Fight over tax returns takes a turn Trump probably won't like

09/17/19 08:00AM

The fight over Donald Trump's hidden tax returns is a conflict on many fronts, but as NBC News reported yesterday afternoon, there's a new subpoena for the presidential materials that takes the effort in a new direction.

The Manhattan District Attorney's Office headed by Cy Vance has sent a grand jury subpoena to President Donald Trump's accounting firm to get his tax returns and corporate tax returns for the past eight years, a person with direct knowledge of the matter tells NBC News. [...]

Legal experts with such requests say that the subpoena will likely focus not just on the tax returns but will likely also ask for the underlying documents used to generate the tax returns such as bank statements, expense statements, and other financial documents.

Because the current president is at the center of a variety of jarring scandals, it's worth emphasizing that this subpoena has nothing to do with the Russia affair. Rather, Trump has also been caught up in a hush-money controversy involving pre-election payments to his alleged former mistresses, which helped put his personal attorney in prison, and which is part of an ongoing investigation launched by a New York district attorney's office into the Trump Organization.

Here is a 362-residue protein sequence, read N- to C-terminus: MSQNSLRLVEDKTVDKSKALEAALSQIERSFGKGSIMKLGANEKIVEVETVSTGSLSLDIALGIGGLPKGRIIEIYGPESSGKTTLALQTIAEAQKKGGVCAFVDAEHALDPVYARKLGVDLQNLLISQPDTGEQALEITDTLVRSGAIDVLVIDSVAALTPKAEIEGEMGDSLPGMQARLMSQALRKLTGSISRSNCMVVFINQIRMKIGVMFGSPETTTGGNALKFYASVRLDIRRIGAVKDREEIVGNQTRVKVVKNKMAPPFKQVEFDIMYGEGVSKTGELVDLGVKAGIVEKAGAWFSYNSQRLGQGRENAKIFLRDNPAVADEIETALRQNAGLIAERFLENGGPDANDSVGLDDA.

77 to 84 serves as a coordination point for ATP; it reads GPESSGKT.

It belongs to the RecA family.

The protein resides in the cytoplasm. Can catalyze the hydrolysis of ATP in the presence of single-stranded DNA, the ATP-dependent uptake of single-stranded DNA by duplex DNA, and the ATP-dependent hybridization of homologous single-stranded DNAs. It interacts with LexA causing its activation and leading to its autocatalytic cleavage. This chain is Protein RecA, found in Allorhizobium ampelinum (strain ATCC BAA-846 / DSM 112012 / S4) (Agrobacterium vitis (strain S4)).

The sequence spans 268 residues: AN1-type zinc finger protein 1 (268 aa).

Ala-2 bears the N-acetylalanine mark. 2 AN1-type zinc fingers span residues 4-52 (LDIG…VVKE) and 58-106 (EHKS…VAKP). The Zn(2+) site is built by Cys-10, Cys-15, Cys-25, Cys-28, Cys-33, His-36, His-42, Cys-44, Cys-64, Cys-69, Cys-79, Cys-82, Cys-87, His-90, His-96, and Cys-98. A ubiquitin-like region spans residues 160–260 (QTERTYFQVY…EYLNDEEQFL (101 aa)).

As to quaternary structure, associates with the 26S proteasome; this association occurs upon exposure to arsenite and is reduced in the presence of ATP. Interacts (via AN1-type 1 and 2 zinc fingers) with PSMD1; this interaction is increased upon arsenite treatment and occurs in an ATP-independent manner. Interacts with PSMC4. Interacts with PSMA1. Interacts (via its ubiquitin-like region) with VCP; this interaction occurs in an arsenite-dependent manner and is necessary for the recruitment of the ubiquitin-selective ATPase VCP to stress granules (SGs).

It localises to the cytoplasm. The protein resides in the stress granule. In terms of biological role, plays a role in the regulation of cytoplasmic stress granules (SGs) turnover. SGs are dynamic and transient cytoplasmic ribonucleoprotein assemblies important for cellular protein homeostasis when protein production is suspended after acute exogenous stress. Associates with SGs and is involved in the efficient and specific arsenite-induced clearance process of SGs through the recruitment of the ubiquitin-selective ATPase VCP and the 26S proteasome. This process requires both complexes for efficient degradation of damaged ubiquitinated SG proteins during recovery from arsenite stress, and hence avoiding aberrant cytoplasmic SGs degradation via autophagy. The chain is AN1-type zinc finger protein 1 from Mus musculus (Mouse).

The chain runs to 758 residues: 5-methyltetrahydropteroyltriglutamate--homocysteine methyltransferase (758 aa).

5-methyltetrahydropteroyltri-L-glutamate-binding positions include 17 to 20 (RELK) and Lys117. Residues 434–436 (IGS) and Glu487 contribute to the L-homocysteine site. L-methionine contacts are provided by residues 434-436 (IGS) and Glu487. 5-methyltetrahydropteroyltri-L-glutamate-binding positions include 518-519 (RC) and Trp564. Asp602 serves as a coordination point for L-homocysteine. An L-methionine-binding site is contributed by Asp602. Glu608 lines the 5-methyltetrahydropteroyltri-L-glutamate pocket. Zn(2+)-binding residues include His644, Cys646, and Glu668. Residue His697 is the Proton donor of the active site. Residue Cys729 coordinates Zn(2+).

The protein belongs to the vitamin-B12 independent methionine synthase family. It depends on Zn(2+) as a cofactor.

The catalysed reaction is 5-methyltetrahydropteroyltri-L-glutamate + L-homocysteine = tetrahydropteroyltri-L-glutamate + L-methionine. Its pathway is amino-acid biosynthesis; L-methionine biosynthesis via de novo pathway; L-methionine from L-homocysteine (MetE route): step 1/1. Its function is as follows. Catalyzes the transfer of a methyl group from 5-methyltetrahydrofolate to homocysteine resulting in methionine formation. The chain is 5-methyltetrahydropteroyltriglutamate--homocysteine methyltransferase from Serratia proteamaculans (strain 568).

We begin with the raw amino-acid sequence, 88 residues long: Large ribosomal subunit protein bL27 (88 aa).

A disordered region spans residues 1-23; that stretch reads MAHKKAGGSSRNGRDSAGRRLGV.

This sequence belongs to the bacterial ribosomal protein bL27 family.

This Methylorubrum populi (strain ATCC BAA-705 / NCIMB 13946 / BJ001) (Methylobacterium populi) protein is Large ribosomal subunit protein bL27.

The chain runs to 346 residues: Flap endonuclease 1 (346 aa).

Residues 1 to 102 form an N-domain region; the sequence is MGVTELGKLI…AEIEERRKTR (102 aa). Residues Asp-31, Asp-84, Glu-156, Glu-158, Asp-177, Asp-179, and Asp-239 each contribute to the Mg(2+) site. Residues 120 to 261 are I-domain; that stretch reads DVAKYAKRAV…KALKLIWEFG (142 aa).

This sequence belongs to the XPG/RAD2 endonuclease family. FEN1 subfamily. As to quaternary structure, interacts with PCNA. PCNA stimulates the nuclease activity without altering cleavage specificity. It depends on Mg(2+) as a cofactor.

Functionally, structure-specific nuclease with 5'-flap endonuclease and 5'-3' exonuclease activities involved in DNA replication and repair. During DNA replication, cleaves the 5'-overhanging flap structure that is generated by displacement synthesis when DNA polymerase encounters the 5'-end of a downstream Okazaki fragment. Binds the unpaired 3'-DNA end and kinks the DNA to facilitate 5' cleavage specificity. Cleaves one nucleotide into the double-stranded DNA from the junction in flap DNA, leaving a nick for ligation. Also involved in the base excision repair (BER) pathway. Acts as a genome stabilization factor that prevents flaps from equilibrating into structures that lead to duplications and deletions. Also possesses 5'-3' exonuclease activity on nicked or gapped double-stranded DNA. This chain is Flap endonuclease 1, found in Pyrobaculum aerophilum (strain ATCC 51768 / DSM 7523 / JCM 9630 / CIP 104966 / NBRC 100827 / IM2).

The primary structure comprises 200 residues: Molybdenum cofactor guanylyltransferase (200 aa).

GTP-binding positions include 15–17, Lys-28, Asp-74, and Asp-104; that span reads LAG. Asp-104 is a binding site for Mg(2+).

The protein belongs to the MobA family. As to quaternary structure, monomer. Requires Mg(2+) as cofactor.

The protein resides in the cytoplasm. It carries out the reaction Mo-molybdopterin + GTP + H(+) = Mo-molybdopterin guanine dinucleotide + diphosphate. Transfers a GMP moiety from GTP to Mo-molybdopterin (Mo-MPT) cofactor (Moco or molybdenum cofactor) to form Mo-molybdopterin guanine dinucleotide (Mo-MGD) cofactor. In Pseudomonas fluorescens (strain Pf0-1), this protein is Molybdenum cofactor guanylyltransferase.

Prosecutors are exploring whether the president's business falsified records to obscure the purpose of Trump's payment to Stormy Daniels.

As Matt Stieb noted, "Unlike previous subpoenas, this one is in the context of a criminal investigation with a sitting grand jury, making it more difficult for the president's lawyers to dodge this filing with a lawsuit."

What's more, as Rachel noted on the show last night, the new subpoena comes on the heels of Michael Cohen's reportedly entering into an agreement with New York City prosecutors in which he's providing information about the president's business operation.

If you're anything like me, you might be thinking at this point, "Geez, how many fights over Trump's tax returns are there?" Circling back to our earlier coverage, it's not a short list:

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Monday's Mini-Report, 9.16.19

09/16/19 05:30PM

Today's edition of quick hits:

* Strike: "Tens of thousands of auto workers across the country went on strike Sunday night after negotiations faltered between their union and General Motors. The strike began at 11:59 p.m. ET., with as many as 50,000 United Auto Workers at dozens of facilities from Michigan to Texas expected to participate."